It sounds like an air number, but it has potential: Scientists used bacteria to produce electricity from water vapor. In the future, cell phones could be operated with it.
Whether human-made climate change can be stopped depends largely on how we generate energy in the future. Because the combustion of fossil fuels such as coal or gas contributes significantly to the greenhouse effect. Only the expansion and development of renewable energies are considered environmentally friendly.
Now researchers have developed a whole new approach to electricity production. A team from the University of Massachusetts Amherst generated electricity from air humidity for the first time. For this purpose, the scientists constructed a device called “Air-Gen”, which they report on in the journal “Nature” .
“The electricity is literally out of thin air,” says Jun Yao, electrical engineer and co-author of the study. “The Air-Gen generates clean energy around the clock.”
Generating electricity using bacteria
The “Air-gen” contains conductive protein nanowires that are naturally produced by Geobacter microorganisms. These wires form a film less than ten microns thick. This film in turn connects electrodes so that electricity is generated from the water vapor bound in the atmosphere. The prerequisite for this is the right combination of electrical conductivity and surface chemistry of the protein nanowires and of fine pores between the nanowires.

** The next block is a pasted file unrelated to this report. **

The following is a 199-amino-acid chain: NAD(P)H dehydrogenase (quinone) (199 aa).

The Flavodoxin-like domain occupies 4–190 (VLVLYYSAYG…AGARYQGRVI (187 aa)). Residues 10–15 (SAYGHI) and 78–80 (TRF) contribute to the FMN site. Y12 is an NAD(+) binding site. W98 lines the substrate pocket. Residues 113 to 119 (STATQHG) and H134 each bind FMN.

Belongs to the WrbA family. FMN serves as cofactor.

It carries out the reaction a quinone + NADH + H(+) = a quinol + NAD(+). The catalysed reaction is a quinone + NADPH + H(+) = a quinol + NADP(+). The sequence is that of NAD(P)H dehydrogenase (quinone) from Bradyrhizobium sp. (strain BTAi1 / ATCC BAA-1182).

According to the researchers, the new technology is environmentally friendly, renewable and inexpensive. You can generate electricity even in areas with extremely low humidity, such as the Sahara. In contrast to other renewable energy sources such as sun or wind, the “Air-Gen” even works indoors.
Researchers are planning air generators for cell phones
So far, the “Air-Gen” is still in an early development phase. However, the scientists hope that the device will soon be ready for the market. The next step is to plan the operation of small electronic devices such as fitness watches. They also want to develop air generators for mobile phones that could make regular charging unnecessary.
“The overarching goal is to manufacture large systems,” says Yao. One day, the technology could be integrated into wall colors to support the electricity supply to houses. “Once we have reached the industrial standard for wire production, I assume that we can manufacture systems that will make an important contribution to sustainable energy production.”
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